This victory doesn’t sit well with me for many reasons. I don’t like to see Webber accepting of that. I understand that there are his last races in F1 and the die was cast in 2010 and he wants to leave on the best terms so that he doesn’t burn bridges and can return in some capacity (FIA related) in the future.

      For me Webber to remain a true racer had to either defy orders as suggested by Steve Matchett and stay out or at least publicly questioned the team’s call. A driver never gives up the win willingly.

      I wouldn’t be surprised that after Malaysia he’s getting paid huge money to hush up and put a big smile on his face.

      1. @freelittlebirds – Oh give up. Webber’s chances to win depended on a) his ability to look after tyres on a 2 stopper, and b) on his ability to pass Grosjean quickly if he wasn’t able to do a 2 stopper. He evidently failed on both counts, so has no-one to blame but himself for losing the race.

    12. It just makes no sense. If Webber never pit, obviously he would have been on older tires. But even if Vettel gained on him at 1s per lap, at 12 laps to go with a 14s gap Webber’s shot at winning would have been alive until the very last lap. Unless Webber’s tires literally became eraser nubs toward the end of the race it would have been better to stay out until the end.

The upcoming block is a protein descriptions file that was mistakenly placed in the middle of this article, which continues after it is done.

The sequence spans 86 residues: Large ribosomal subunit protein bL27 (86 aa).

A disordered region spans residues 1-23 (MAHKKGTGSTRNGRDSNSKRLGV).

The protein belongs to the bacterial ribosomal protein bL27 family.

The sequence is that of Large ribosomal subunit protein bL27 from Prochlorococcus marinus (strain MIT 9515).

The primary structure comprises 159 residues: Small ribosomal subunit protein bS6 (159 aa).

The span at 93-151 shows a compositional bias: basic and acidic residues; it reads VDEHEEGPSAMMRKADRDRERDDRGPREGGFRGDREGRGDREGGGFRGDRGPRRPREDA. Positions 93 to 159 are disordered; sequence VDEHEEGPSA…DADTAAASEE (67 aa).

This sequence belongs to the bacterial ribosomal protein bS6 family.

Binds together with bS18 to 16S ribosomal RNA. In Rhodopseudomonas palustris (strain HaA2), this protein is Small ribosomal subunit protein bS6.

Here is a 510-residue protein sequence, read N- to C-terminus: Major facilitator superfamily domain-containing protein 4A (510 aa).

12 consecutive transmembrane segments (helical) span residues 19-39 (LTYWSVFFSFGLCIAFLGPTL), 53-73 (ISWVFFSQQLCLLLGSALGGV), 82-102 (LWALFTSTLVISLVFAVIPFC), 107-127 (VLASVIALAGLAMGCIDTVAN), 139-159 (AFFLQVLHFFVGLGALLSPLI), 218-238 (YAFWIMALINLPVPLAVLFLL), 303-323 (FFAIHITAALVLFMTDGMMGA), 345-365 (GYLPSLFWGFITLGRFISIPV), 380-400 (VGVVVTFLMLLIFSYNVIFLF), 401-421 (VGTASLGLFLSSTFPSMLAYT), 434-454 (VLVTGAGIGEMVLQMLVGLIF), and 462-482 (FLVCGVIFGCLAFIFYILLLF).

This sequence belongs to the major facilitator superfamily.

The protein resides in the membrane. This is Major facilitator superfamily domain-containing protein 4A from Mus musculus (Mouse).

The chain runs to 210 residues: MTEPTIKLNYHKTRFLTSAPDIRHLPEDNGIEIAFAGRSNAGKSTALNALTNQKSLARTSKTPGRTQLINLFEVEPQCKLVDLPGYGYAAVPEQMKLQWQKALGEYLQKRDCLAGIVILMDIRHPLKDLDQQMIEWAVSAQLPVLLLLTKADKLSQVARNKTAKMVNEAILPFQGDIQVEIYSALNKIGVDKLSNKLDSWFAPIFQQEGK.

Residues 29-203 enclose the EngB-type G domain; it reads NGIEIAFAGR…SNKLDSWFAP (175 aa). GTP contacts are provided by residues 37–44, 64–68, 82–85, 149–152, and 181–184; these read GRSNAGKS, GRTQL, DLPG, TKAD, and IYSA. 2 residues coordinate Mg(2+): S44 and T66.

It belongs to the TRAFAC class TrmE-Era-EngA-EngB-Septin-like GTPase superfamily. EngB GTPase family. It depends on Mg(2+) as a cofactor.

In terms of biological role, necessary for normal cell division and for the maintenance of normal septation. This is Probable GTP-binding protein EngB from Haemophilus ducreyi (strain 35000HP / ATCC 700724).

1. I fear you vastly underestimate the dropoff from destroyed tyres. To give you an idea, here’s a laptime comparison of the time loss of both Mercedes drivers at the last race (note that both were in clear air):

        Lap Difference
        21 +0.108 (The start of the dropoff as Hamilton was faster before)
        22 +0.684
        23 +1.803
        24 +2.230
        25 +2.547
        26 +2.350
        27 +2.739
        28 +5.207 (Compared to Rosbergs last lap as he pitted here)

        So within 3 laps that was 2+s per lap, and it only got worse from there… Webber wouldn’t have been second if he had tried to stay out.